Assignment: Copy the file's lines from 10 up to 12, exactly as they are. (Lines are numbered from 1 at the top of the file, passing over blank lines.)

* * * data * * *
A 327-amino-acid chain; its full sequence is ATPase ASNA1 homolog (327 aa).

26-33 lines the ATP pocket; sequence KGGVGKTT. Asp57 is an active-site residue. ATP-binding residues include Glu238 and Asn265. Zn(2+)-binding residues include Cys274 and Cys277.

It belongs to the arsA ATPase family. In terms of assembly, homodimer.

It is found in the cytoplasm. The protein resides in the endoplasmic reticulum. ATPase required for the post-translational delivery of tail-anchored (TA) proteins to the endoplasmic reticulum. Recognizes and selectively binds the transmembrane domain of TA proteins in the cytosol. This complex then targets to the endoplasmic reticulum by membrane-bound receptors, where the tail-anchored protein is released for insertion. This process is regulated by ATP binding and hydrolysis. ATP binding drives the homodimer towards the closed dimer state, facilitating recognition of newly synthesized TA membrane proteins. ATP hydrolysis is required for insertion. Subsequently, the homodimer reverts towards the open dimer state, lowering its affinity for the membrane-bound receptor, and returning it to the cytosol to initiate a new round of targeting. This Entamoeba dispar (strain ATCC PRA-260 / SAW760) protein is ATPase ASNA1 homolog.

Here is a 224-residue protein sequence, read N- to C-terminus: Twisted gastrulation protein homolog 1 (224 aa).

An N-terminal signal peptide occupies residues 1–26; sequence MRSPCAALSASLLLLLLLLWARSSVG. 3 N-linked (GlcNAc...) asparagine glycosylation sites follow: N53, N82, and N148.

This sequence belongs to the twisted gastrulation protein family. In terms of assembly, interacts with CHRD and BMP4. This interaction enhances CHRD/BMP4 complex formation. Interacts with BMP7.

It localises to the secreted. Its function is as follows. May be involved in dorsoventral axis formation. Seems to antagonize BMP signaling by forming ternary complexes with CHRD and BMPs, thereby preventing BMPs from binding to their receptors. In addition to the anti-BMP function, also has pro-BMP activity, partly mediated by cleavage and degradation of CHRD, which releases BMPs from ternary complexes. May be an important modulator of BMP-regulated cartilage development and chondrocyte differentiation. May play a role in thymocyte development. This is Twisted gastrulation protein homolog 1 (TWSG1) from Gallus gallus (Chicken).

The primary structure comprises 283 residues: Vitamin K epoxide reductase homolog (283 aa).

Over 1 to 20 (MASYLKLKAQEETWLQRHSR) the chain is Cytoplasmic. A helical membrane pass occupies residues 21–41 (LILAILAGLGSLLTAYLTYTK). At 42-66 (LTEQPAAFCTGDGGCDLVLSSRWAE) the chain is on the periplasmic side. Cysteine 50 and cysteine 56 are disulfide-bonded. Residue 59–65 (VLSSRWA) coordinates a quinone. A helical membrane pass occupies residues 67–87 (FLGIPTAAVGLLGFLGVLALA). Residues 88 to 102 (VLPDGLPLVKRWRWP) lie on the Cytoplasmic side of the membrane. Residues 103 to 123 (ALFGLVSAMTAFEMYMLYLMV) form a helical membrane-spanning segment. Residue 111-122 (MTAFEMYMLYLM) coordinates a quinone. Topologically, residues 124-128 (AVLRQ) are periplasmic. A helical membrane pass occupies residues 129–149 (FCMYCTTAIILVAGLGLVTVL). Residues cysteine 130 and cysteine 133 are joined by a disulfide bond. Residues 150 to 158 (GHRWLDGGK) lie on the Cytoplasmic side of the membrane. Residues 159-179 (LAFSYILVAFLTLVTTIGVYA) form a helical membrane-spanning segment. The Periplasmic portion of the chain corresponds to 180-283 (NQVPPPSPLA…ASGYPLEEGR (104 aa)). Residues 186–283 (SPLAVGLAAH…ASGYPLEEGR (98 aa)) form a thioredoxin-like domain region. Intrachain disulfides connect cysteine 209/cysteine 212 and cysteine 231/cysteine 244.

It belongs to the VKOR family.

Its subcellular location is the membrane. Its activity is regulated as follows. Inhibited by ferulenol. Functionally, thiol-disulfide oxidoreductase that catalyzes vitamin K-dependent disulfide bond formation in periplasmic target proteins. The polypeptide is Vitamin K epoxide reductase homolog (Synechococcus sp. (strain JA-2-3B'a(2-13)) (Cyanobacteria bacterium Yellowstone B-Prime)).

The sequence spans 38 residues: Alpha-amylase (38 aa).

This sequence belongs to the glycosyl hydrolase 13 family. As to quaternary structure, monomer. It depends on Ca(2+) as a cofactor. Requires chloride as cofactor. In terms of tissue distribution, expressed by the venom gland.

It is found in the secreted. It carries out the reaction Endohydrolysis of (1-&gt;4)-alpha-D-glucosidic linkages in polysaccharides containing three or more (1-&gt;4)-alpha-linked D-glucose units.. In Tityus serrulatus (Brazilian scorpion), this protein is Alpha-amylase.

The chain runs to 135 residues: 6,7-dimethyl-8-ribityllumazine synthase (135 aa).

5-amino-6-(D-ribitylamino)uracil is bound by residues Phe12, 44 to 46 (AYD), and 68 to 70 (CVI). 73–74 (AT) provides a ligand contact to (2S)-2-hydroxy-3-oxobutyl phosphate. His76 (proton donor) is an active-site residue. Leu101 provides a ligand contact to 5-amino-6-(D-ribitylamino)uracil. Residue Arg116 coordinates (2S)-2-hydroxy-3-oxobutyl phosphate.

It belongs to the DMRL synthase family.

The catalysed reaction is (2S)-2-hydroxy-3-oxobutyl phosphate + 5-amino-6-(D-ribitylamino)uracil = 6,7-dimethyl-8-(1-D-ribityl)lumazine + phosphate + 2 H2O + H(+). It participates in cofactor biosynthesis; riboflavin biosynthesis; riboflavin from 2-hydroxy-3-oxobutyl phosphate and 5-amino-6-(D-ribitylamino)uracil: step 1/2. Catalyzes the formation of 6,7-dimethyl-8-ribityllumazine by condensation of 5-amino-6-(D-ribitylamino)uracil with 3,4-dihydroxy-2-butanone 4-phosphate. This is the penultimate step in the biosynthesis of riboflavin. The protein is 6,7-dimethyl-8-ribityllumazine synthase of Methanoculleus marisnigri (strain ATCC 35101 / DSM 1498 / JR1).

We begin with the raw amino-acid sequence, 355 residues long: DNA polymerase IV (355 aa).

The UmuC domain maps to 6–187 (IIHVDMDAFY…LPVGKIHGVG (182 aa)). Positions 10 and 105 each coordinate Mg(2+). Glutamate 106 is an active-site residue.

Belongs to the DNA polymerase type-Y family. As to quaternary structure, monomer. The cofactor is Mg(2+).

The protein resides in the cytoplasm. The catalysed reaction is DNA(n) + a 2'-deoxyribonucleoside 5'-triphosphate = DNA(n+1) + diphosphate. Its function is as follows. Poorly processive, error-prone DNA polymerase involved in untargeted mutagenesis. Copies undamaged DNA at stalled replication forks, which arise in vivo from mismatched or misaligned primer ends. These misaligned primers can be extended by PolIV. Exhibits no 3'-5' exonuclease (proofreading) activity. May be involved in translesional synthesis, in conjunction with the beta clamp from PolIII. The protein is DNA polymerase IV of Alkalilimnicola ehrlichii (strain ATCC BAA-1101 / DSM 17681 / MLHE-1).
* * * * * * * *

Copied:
Over 1 to 20 (MASYLKLKAQEETWLQRHSR) the chain is Cytoplasmic. A helical membrane pass occupies residues 21–41 (LILAILAGLGSLLTAYLTYTK). At 42-66 (LTEQPAAFCTGDGGCDLVLSSRWAE) the chain is on the periplasmic side. Cysteine 50 and cysteine 56 are disulfide-bonded. Residue 59–65 (VLSSRWA) coordinates a quinone. A helical membrane pass occupies residues 67–87 (FLGIPTAAVGLLGFLGVLALA). Residues 88 to 102 (VLPDGLPLVKRWRWP) lie on the Cytoplasmic side of the membrane. Residues 103 to 123 (ALFGLVSAMTAFEMYMLYLMV) form a helical membrane-spanning segment. Residue 111-122 (MTAFEMYMLYLM) coordinates a quinone. Topologically, residues 124-128 (AVLRQ) are periplasmic. A helical membrane pass occupies residues 129–149 (FCMYCTTAIILVAGLGLVTVL). Residues cysteine 130 and cysteine 133 are joined by a disulfide bond. Residues 150 to 158 (GHRWLDGGK) lie on the Cytoplasmic side of the membrane. Residues 159-179 (LAFSYILVAFLTLVTTIGVYA) form a helical membrane-spanning segment. The Periplasmic portion of the chain corresponds to 180-283 (NQVPPPSPLA…ASGYPLEEGR (104 aa)). Residues 186–283 (SPLAVGLAAH…ASGYPLEEGR (98 aa)) form a thioredoxin-like domain region. Intrachain disulfides connect cysteine 209/cysteine 212 and cysteine 231/cysteine 244.

It belongs to the VKOR family.

Its subcellular location is the membrane. Its activity is regulated as follows. Inhibited by ferulenol. Functionally, thiol-disulfide oxidoreductase that catalyzes vitamin K-dependent disulfide bond formation in periplasmic target proteins. The polypeptide is Vitamin K epoxide reductase homolog (Synechococcus sp. (strain JA-2-3B'a(2-13)) (Cyanobacteria bacterium Yellowstone B-Prime)).